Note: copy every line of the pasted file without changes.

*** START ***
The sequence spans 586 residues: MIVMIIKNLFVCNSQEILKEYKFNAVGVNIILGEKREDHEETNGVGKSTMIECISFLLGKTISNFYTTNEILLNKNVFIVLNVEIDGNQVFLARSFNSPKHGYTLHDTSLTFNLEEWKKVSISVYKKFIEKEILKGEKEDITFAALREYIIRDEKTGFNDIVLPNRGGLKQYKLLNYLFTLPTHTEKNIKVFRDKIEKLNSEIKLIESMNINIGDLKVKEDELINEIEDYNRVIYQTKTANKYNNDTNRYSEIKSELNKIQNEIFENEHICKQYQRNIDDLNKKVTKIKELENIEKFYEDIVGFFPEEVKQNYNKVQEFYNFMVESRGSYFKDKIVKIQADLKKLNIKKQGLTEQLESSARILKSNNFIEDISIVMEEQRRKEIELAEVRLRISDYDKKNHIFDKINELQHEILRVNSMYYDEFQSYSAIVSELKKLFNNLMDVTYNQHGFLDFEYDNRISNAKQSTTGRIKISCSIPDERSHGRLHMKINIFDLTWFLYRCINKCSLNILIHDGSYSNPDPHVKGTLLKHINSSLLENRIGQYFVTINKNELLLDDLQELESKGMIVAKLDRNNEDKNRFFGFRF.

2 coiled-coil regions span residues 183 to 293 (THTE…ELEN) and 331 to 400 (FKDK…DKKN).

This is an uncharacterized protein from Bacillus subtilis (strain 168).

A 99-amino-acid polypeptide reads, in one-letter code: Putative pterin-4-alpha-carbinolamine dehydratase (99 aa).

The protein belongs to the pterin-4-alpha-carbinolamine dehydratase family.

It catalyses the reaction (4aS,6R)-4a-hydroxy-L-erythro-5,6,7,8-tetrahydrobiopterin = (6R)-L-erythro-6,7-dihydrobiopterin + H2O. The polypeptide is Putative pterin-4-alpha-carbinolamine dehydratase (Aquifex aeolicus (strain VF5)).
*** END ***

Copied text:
The sequence spans 586 residues: MIVMIIKNLFVCNSQEILKEYKFNAVGVNIILGEKREDHEETNGVGKSTMIECISFLLGKTISNFYTTNEILLNKNVFIVLNVEIDGNQVFLARSFNSPKHGYTLHDTSLTFNLEEWKKVSISVYKKFIEKEILKGEKEDITFAALREYIIRDEKTGFNDIVLPNRGGLKQYKLLNYLFTLPTHTEKNIKVFRDKIEKLNSEIKLIESMNINIGDLKVKEDELINEIEDYNRVIYQTKTANKYNNDTNRYSEIKSELNKIQNEIFENEHICKQYQRNIDDLNKKVTKIKELENIEKFYEDIVGFFPEEVKQNYNKVQEFYNFMVESRGSYFKDKIVKIQADLKKLNIKKQGLTEQLESSARILKSNNFIEDISIVMEEQRRKEIELAEVRLRISDYDKKNHIFDKINELQHEILRVNSMYYDEFQSYSAIVSELKKLFNNLMDVTYNQHGFLDFEYDNRISNAKQSTTGRIKISCSIPDERSHGRLHMKINIFDLTWFLYRCINKCSLNILIHDGSYSNPDPHVKGTLLKHINSSLLENRIGQYFVTINKNELLLDDLQELESKGMIVAKLDRNNEDKNRFFGFRF.

2 coiled-coil regions span residues 183 to 293 (THTE…ELEN) and 331 to 400 (FKDK…DKKN).

This is an uncharacterized protein from Bacillus subtilis (strain 168).

A 99-amino-acid polypeptide reads, in one-letter code: Putative pterin-4-alpha-carbinolamine dehydratase (99 aa).

The protein belongs to the pterin-4-alpha-carbinolamine dehydratase family.

It catalyses the reaction (4aS,6R)-4a-hydroxy-L-erythro-5,6,7,8-tetrahydrobiopterin = (6R)-L-erythro-6,7-dihydrobiopterin + H2O. The polypeptide is Putative pterin-4-alpha-carbinolamine dehydratase (Aquifex aeolicus (strain VF5)).